* If you’re keeping track, the Patriots’ seven Super Bowls in the Brady/Bill Belichick era have been decided by 27 points, or less than four points per game. Keep that in mind when you recall New England being down 25 points in the mid-third quarter.
The six-point Patriots win in overtime was actually the biggest margin in their seven Super Bowls since 2001. The first 10 games of this season’s playoffs featured a margin of 15.7 points on average, so I suppose we deserved to have had this kind of finish coming. Read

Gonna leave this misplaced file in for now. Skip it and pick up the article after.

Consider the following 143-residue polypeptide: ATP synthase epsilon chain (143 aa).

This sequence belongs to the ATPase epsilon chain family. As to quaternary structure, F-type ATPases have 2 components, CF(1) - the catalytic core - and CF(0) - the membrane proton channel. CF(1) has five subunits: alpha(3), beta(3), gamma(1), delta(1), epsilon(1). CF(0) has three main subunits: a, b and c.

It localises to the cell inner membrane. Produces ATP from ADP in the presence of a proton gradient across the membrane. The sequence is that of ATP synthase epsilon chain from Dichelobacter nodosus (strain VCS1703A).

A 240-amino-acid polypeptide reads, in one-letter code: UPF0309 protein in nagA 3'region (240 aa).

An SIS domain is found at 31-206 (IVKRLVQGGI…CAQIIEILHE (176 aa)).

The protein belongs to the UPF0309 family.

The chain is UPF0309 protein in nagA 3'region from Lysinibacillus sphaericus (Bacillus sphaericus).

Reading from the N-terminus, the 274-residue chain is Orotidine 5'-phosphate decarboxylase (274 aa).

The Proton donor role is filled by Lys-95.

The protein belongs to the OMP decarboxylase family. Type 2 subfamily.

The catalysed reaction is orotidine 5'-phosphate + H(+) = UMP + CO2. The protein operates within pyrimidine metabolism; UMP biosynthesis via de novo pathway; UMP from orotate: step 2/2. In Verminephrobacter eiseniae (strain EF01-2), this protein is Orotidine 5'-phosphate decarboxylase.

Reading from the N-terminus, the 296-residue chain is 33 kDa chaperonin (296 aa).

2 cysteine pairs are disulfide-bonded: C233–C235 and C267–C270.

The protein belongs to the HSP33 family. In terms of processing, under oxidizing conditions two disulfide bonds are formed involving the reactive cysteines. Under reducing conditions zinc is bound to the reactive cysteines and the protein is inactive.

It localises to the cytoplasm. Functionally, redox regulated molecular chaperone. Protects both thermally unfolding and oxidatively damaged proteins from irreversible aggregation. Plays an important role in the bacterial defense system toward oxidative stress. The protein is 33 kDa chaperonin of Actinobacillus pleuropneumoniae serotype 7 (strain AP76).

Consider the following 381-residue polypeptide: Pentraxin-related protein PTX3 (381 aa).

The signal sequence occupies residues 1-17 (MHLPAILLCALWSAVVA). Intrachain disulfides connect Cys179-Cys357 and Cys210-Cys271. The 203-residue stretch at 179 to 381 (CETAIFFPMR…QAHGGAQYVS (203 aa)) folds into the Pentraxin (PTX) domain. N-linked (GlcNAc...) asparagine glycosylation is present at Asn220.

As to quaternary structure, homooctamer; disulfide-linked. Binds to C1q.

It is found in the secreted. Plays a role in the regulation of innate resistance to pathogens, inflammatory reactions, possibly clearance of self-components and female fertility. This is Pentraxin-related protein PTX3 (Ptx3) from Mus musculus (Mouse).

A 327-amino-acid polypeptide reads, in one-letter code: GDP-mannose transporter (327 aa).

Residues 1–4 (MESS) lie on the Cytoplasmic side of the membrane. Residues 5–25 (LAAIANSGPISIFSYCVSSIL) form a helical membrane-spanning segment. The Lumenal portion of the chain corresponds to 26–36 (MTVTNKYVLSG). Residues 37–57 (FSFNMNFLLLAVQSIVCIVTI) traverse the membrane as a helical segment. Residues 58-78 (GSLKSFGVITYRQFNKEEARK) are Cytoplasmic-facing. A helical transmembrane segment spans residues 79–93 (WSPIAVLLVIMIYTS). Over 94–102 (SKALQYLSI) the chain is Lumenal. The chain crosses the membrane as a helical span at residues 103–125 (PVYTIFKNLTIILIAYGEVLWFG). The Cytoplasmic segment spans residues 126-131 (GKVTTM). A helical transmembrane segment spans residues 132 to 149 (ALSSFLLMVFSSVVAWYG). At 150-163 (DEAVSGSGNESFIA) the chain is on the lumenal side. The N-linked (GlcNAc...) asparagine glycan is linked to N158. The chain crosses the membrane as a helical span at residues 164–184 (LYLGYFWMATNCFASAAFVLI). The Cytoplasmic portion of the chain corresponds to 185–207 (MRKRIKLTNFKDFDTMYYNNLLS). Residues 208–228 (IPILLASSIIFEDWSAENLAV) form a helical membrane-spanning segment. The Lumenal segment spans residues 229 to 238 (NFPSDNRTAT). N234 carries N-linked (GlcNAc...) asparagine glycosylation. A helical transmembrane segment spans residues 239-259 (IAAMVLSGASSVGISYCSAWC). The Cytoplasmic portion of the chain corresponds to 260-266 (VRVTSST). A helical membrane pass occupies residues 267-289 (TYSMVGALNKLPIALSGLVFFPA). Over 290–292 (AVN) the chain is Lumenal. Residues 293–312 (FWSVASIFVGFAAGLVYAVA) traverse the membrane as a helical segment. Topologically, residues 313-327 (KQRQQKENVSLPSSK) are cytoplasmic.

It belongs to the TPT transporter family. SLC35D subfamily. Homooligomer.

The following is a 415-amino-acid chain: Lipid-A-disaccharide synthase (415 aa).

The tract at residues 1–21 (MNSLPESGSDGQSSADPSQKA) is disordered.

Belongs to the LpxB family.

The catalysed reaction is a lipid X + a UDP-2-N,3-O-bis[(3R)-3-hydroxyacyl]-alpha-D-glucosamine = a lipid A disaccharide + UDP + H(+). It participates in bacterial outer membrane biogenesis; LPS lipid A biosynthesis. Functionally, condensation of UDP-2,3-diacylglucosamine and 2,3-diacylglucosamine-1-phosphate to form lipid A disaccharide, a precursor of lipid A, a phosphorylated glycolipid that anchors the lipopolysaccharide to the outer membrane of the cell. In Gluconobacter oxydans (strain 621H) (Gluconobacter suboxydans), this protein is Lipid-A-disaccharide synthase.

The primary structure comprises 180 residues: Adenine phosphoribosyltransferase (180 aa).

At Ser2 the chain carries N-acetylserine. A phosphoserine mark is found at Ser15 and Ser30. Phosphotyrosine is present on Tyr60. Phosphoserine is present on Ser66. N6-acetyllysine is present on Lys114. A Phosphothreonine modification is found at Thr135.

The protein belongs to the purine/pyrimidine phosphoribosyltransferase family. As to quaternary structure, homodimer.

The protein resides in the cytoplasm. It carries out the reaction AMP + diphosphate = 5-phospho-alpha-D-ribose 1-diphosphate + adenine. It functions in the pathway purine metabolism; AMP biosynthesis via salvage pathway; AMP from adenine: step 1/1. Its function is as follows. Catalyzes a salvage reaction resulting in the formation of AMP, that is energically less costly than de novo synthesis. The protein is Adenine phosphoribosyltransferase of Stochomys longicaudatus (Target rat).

* So Ryan wins the MVP on Saturday night, but Brady takes home the big prize on Sunday. I’m pretty sure No. 12 is okay with that consolation prize. Just like Cam Newton (2015), Peyton Manning (2013 and 2009), Brady (2007) and Kurt Warner (2001), the MVP has not assured Super Bowl success of late. Warner in 1999 was the last player to win the MVP and a ring in the same year…. Roger Goodell looked like the big winner for most of the night, with Atlanta in command of the game. But he and Brady will navigate their MVP hand-off on Monday morning with civility I predict, even it takes a good amount of grin-and-bear from both sides….. For what it’s worth, I thought Lady Gaga crushed the halftime. She covered more ground than the Patriots offense did in the first half….. I thought the Patriots’ soft schedule might come back to bite them in the Super Bowl, even though I predicted a New England win, 28-24. For a good long while, it looked like it would, with Atlanta being by far the best team the Patriots had faced this year. But in the end, New England dispatched every team that stood in its path…. So make that a record third fourth-quarter comeback in the Super Bowl for Brady, and a record fifth ring for Belichick and Brady, making them both the only ones in that coaching-quarterback club….. Grady Jarrett (three sacks) simply abused Patriots right guard Shaq Mason, and I don’t know how New England doesn’t look to upgrade at guard this offseason. Dante Scarnecchia can only do so much magic…. I wonder if the Patriots are still in favor of the longer point-after kick rule change that went into effect before the 2015 season? That’s two missed Stephen Gostkowski point-afters in the playoffs, and Sunday’s could have been as costly as the one he failed to convert in the AFC title game loss at Denver, if New England doesn’t get both of those two-point conversions in the fourth quarter….. Dion “Lucky Charm’’ Lewis is now 18-0 when he suits up for the Patriots. But he did reportedly injure his hamstring on the last play of regulation…. I don’t care what Belichick advised him to do, I still think Falcons general manager Thomas Dimitroff is fine with giving up what he gave up to acquire receiving Julio Jones. That was one of the greatest catches in Super Bowl history that Jones made in the fourth quarter, even if the Edelman miracle grab will somewhat obscure it. Read